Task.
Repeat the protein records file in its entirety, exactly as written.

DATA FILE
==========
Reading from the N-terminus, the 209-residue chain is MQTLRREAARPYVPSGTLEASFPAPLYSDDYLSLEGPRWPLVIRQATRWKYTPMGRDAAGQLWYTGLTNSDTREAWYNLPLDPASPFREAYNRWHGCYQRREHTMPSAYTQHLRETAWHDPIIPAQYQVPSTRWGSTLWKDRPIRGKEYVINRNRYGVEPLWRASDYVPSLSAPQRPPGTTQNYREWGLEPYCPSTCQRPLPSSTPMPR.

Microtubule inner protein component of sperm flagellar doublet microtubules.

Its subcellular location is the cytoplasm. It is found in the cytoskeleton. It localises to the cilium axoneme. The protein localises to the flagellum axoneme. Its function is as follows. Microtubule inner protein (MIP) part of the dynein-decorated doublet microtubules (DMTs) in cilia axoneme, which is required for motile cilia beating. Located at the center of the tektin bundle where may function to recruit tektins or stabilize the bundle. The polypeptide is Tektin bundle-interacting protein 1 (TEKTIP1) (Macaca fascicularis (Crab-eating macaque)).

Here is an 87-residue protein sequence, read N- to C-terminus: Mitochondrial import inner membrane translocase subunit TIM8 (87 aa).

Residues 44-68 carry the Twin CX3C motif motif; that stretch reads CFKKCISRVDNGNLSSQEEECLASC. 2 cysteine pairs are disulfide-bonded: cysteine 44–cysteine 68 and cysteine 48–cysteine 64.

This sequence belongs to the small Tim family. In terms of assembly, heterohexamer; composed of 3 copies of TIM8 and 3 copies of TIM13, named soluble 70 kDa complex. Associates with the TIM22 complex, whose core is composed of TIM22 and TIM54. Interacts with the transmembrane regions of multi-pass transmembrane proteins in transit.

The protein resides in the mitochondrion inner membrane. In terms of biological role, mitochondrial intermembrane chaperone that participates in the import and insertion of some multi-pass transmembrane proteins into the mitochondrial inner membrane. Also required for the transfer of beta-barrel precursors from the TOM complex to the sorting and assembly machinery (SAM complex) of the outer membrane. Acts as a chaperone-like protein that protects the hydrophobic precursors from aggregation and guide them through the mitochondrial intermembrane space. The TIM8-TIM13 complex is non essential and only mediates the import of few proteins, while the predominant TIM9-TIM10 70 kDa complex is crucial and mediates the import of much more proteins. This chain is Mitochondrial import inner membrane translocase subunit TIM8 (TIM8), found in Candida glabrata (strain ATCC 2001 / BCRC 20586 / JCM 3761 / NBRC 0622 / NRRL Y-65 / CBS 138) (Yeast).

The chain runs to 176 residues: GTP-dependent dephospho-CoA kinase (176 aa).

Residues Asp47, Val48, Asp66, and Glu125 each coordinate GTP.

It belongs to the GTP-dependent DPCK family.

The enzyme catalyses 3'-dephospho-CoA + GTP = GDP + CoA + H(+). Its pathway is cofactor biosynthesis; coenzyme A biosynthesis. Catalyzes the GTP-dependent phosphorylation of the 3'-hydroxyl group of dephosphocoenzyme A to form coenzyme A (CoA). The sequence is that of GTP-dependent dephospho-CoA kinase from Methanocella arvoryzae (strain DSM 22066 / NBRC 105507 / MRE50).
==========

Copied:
Reading from the N-terminus, the 209-residue chain is MQTLRREAARPYVPSGTLEASFPAPLYSDDYLSLEGPRWPLVIRQATRWKYTPMGRDAAGQLWYTGLTNSDTREAWYNLPLDPASPFREAYNRWHGCYQRREHTMPSAYTQHLRETAWHDPIIPAQYQVPSTRWGSTLWKDRPIRGKEYVINRNRYGVEPLWRASDYVPSLSAPQRPPGTTQNYREWGLEPYCPSTCQRPLPSSTPMPR.

Microtubule inner protein component of sperm flagellar doublet microtubules.

Its subcellular location is the cytoplasm. It is found in the cytoskeleton. It localises to the cilium axoneme. The protein localises to the flagellum axoneme. Its function is as follows. Microtubule inner protein (MIP) part of the dynein-decorated doublet microtubules (DMTs) in cilia axoneme, which is required for motile cilia beating. Located at the center of the tektin bundle where may function to recruit tektins or stabilize the bundle. The polypeptide is Tektin bundle-interacting protein 1 (TEKTIP1) (Macaca fascicularis (Crab-eating macaque)).

Here is an 87-residue protein sequence, read N- to C-terminus: Mitochondrial import inner membrane translocase subunit TIM8 (87 aa).

Residues 44-68 carry the Twin CX3C motif motif; that stretch reads CFKKCISRVDNGNLSSQEEECLASC. 2 cysteine pairs are disulfide-bonded: cysteine 44–cysteine 68 and cysteine 48–cysteine 64.

This sequence belongs to the small Tim family. In terms of assembly, heterohexamer; composed of 3 copies of TIM8 and 3 copies of TIM13, named soluble 70 kDa complex. Associates with the TIM22 complex, whose core is composed of TIM22 and TIM54. Interacts with the transmembrane regions of multi-pass transmembrane proteins in transit.

The protein resides in the mitochondrion inner membrane. In terms of biological role, mitochondrial intermembrane chaperone that participates in the import and insertion of some multi-pass transmembrane proteins into the mitochondrial inner membrane. Also required for the transfer of beta-barrel precursors from the TOM complex to the sorting and assembly machinery (SAM complex) of the outer membrane. Acts as a chaperone-like protein that protects the hydrophobic precursors from aggregation and guide them through the mitochondrial intermembrane space. The TIM8-TIM13 complex is non essential and only mediates the import of few proteins, while the predominant TIM9-TIM10 70 kDa complex is crucial and mediates the import of much more proteins. This chain is Mitochondrial import inner membrane translocase subunit TIM8 (TIM8), found in Candida glabrata (strain ATCC 2001 / BCRC 20586 / JCM 3761 / NBRC 0622 / NRRL Y-65 / CBS 138) (Yeast).

The chain runs to 176 residues: GTP-dependent dephospho-CoA kinase (176 aa).

Residues Asp47, Val48, Asp66, and Glu125 each coordinate GTP.

It belongs to the GTP-dependent DPCK family.

The enzyme catalyses 3'-dephospho-CoA + GTP = GDP + CoA + H(+). Its pathway is cofactor biosynthesis; coenzyme A biosynthesis. Catalyzes the GTP-dependent phosphorylation of the 3'-hydroxyl group of dephosphocoenzyme A to form coenzyme A (CoA). The sequence is that of GTP-dependent dephospho-CoA kinase from Methanocella arvoryzae (strain DSM 22066 / NBRC 105507 / MRE50).